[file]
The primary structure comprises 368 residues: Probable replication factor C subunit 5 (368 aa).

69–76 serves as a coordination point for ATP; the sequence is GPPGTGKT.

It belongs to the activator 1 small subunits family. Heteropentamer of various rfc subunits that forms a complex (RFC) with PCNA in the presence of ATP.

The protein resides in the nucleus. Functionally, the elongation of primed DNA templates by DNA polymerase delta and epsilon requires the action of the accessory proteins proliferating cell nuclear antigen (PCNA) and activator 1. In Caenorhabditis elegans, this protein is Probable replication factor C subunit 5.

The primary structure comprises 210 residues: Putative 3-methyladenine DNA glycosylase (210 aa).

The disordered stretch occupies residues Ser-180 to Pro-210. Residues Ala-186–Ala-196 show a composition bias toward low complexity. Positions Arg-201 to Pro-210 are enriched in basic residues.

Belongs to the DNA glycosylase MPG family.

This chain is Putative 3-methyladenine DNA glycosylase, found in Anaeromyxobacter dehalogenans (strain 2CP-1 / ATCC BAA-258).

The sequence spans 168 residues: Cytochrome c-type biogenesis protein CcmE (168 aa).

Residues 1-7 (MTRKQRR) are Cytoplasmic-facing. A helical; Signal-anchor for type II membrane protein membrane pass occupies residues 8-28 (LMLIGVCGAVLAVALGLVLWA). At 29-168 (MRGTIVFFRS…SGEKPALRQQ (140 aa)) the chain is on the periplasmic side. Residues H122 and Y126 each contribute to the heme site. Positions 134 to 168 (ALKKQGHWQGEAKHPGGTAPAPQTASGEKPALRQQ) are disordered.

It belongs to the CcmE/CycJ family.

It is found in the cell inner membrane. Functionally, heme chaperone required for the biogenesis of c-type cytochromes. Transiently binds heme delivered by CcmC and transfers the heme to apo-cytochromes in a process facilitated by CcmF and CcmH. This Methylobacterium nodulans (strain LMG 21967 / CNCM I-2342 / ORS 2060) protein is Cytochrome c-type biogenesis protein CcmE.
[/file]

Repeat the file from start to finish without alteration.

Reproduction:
The primary structure comprises 368 residues: Probable replication factor C subunit 5 (368 aa).

69–76 serves as a coordination point for ATP; the sequence is GPPGTGKT.

It belongs to the activator 1 small subunits family. Heteropentamer of various rfc subunits that forms a complex (RFC) with PCNA in the presence of ATP.

The protein resides in the nucleus. Functionally, the elongation of primed DNA templates by DNA polymerase delta and epsilon requires the action of the accessory proteins proliferating cell nuclear antigen (PCNA) and activator 1. In Caenorhabditis elegans, this protein is Probable replication factor C subunit 5.

The primary structure comprises 210 residues: Putative 3-methyladenine DNA glycosylase (210 aa).

The disordered stretch occupies residues Ser-180 to Pro-210. Residues Ala-186–Ala-196 show a composition bias toward low complexity. Positions Arg-201 to Pro-210 are enriched in basic residues.

Belongs to the DNA glycosylase MPG family.

This chain is Putative 3-methyladenine DNA glycosylase, found in Anaeromyxobacter dehalogenans (strain 2CP-1 / ATCC BAA-258).

The sequence spans 168 residues: Cytochrome c-type biogenesis protein CcmE (168 aa).

Residues 1-7 (MTRKQRR) are Cytoplasmic-facing. A helical; Signal-anchor for type II membrane protein membrane pass occupies residues 8-28 (LMLIGVCGAVLAVALGLVLWA). At 29-168 (MRGTIVFFRS…SGEKPALRQQ (140 aa)) the chain is on the periplasmic side. Residues H122 and Y126 each contribute to the heme site. Positions 134 to 168 (ALKKQGHWQGEAKHPGGTAPAPQTASGEKPALRQQ) are disordered.

It belongs to the CcmE/CycJ family.

It is found in the cell inner membrane. Functionally, heme chaperone required for the biogenesis of c-type cytochromes. Transiently binds heme delivered by CcmC and transfers the heme to apo-cytochromes in a process facilitated by CcmF and CcmH. This Methylobacterium nodulans (strain LMG 21967 / CNCM I-2342 / ORS 2060) protein is Cytochrome c-type biogenesis protein CcmE.